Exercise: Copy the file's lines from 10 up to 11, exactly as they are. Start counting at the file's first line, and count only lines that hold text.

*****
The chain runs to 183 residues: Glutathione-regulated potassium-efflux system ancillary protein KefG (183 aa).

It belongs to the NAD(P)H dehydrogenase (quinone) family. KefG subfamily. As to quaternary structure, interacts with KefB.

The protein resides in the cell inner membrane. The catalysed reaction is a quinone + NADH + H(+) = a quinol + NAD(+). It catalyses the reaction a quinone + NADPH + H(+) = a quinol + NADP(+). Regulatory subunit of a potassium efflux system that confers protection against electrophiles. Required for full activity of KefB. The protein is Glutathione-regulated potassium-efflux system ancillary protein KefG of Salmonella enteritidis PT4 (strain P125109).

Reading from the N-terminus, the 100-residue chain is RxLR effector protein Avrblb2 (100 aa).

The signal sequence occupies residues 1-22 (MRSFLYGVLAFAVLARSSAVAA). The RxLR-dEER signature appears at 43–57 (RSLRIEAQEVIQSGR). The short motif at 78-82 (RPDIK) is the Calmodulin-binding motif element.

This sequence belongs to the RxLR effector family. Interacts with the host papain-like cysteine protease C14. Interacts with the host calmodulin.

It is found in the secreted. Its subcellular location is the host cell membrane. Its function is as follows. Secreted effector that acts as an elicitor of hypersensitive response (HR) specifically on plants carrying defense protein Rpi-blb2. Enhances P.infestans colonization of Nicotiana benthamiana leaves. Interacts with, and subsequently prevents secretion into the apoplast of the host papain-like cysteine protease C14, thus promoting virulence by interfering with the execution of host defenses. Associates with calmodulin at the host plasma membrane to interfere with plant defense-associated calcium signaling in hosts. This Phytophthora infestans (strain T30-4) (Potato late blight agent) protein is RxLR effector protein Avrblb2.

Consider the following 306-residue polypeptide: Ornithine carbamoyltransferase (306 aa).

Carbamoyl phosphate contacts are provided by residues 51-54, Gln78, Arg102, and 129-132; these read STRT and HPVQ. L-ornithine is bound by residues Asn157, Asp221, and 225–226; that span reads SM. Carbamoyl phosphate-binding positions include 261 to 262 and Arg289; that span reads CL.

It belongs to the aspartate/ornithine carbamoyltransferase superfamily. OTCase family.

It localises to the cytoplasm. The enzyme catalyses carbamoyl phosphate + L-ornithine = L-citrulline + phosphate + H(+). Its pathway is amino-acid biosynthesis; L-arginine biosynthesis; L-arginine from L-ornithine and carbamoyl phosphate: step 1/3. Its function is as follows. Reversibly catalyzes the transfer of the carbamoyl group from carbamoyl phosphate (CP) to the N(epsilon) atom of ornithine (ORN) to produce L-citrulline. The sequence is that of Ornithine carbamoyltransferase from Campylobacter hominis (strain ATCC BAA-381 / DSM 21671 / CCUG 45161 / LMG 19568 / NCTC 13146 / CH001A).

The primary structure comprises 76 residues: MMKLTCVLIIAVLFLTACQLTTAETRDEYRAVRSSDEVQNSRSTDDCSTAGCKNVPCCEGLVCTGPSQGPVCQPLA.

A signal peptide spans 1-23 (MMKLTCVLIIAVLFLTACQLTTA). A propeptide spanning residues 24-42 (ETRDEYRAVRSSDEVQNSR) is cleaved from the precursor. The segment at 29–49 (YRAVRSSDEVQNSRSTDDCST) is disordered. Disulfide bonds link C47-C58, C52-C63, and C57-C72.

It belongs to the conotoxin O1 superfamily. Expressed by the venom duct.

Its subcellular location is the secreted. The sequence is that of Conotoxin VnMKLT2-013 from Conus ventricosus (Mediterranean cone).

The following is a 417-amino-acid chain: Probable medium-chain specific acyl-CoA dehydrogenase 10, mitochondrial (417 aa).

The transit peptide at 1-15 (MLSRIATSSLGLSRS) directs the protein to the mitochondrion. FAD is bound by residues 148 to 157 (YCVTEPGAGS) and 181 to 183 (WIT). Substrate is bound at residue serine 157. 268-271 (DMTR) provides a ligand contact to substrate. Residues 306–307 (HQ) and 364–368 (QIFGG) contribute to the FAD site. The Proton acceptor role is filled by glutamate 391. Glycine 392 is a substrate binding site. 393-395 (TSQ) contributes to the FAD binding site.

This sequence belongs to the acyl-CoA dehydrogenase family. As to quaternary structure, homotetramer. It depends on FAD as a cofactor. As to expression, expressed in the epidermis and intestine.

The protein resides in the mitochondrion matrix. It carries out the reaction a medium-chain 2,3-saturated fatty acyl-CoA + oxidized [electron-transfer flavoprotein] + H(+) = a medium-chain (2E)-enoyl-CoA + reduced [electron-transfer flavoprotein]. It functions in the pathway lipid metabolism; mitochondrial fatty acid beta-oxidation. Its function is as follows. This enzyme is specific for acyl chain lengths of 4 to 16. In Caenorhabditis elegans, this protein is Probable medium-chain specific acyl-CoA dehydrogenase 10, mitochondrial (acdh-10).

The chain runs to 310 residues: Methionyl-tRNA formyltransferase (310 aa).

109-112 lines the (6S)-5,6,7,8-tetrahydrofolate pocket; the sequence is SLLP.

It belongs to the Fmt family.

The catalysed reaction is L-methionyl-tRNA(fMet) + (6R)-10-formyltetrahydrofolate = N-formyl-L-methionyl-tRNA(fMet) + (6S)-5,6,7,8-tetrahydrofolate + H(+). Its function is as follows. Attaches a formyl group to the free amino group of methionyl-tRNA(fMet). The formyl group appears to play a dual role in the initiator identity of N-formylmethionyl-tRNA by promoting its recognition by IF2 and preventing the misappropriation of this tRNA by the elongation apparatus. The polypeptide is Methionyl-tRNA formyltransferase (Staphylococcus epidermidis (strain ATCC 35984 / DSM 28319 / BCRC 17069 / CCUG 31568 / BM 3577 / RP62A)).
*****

It belongs to the aspartate/ornithine carbamoyltransferase superfamily. OTCase family.

It localises to the cytoplasm. The enzyme catalyses carbamoyl phosphate + L-ornithine = L-citrulline + phosphate + H(+). Its pathway is amino-acid biosynthesis; L-arginine biosynthesis; L-arginine from L-ornithine and carbamoyl phosphate: step 1/3. Its function is as follows. Reversibly catalyzes the transfer of the carbamoyl group from carbamoyl phosphate (CP) to the N(epsilon) atom of ornithine (ORN) to produce L-citrulline. The sequence is that of Ornithine carbamoyltransferase from Campylobacter hominis (strain ATCC BAA-381 / DSM 21671 / CCUG 45161 / LMG 19568 / NCTC 13146 / CH001A).